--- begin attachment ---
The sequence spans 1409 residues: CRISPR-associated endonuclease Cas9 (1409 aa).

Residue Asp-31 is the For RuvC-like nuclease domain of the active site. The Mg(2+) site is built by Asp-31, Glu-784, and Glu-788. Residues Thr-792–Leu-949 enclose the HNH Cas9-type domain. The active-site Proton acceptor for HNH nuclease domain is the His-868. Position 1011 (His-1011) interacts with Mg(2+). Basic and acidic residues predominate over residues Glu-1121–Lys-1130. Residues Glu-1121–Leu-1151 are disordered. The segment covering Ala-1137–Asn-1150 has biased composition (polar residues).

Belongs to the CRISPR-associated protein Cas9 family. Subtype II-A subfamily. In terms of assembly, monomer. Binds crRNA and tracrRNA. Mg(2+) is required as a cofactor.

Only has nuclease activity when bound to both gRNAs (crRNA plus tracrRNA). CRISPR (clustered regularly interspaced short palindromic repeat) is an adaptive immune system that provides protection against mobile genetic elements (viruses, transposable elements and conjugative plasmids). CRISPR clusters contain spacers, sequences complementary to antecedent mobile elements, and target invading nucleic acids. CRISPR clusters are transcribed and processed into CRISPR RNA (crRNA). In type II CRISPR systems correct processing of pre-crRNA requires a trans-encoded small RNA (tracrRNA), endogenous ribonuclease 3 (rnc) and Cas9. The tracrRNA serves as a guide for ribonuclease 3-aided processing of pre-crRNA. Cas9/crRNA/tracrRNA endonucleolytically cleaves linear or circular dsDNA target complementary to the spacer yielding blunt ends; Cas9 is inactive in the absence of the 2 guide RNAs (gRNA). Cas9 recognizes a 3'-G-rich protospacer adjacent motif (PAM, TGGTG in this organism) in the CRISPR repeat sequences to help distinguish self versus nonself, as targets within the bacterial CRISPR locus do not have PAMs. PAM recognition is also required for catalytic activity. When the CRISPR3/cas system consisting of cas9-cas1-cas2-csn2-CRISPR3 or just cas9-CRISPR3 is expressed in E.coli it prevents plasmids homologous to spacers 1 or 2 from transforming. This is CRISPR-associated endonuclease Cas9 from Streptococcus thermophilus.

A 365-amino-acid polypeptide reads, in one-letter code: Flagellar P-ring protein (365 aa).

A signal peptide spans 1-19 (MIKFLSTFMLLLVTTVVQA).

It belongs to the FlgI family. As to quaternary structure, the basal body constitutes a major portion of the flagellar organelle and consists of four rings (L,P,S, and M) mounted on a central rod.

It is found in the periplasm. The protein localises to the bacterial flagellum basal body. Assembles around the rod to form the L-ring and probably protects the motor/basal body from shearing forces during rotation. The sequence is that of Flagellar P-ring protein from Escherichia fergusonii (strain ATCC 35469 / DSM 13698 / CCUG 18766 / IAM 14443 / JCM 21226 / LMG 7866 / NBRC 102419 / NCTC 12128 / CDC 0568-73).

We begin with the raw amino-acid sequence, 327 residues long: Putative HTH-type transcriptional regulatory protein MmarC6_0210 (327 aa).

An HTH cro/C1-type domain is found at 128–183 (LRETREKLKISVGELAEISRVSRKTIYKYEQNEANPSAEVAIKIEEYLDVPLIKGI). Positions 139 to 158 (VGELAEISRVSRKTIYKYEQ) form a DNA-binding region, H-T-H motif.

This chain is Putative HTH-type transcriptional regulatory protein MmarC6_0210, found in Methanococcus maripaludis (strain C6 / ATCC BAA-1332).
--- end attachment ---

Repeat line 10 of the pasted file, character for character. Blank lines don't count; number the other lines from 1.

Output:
An HTH cro/C1-type domain is found at 128–183 (LRETREKLKISVGELAEISRVSRKTIYKYEQNEANPSAEVAIKIEEYLDVPLIKGI). Positions 139 to 158 (VGELAEISRVSRKTIYKYEQ) form a DNA-binding region, H-T-H motif.